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EDITOR’S NOTE: Author J.D. Vance told the Cleveland Plain Dealer last month that he intends to set up a nonprofit organization in Ohio to address “the issues I talk about in the book,” Hillbilly Elegy: A Memoir of a Family and Culture in Crisis. Spencer Wells in Nonprofit Quarterly said the plan for the nonprofit is vague. Vance’s book about his upbringing, on the other hand, is not.
Hillbilly Elegy has prompted a lot of discussion, especially within the context of the presidential election. This is our third review. Our previous reviews were written by Jim Branscome and Bill Turner. Today, we hear from Charles L. Baker of Buckhorn, Kentucky.
Appalachian scholar Loyal Jones has often told the story of two mountaineer cousins who, after some discussion established that their one particular uncle was a disgrace to the family. But in closing they also agreed, “True, but he’s ours.”
J.D. Vance, in his book, Hillbilly Elegy: A Memoir of a Family and Culture in Crisis, is a bit confused in regard to what’s “ours,” especially the values he inherited from his Appalachian culture. What he believes are new insights into the society and culture of displaced, poverty stricken mountaineers are merely the rehashing of the debate in the 1990’s.
Vance spent his summers in Breathitt County, Kentucky, where the rural life is free and fascinating, surrounded by his large extended family, but during the school year, in Middletown, Ohio, he is miserable. Surrounded by Appalachian transplants, he observes the patterns of isolation, the guilt-stricken grief at the death of family members, the “self-medication” by alcohol and drugs, and the seemingly irrational behavior of workers who desperately need a job but can’t get themselves to work on time.
In this autobiography, written at age 31, his generalizations regarding the culture of his neighbors shows he still has much to learn. From Vance’s view the values of mountain people are fatalistic, overly family-centered and inflexible, similar to the way Jack Weller described them in his 1965 book, Yesterday’s People. But alternatively those same values can be interpreted as stoic, loyal and self-reliant – as described by Loyal Jones (1994) in Appalachian Values.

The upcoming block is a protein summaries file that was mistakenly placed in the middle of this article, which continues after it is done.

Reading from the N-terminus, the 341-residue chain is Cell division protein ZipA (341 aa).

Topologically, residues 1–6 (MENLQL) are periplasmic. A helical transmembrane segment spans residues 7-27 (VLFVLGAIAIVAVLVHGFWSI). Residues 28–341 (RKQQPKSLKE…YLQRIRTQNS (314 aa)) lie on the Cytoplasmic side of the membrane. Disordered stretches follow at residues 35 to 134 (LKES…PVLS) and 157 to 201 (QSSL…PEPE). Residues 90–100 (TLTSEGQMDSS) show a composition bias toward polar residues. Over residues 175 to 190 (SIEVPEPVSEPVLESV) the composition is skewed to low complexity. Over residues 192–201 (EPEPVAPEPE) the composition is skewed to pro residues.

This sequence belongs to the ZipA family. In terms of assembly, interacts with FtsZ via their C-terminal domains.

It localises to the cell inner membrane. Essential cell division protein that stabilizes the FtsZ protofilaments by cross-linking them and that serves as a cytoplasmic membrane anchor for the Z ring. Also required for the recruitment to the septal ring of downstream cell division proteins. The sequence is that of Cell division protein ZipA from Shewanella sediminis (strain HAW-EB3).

As an exceptionally bright and observant young man, Vance’s ultimate success springs from a combination of persistence and the good fortune of a loving grandmother. Unknowingly, he doesn’t realize how great are the benefits he derived from his mountain culture. For example, his self-effacing story of his ongoing growth and struggle against a background of childhood trauma is a reflection of the humility that is one of the most endearing mountain values.
Vance also owes much of his success to his pride and self-reliance, traits from his mountain culture. Of course these naturally make him a self-proclaimed conservative, who tend to see success and failure as primarily related to individual characteristics and effort. However, while we can be sure Vance realizes that every son of a drug-addicted mother doesn’t have a strong and loving grandmother to step in as needed, he is unable to see that while the reasons for success are not all to the credit of the individual, the basis of the failures of Appalachian people is not always under their control.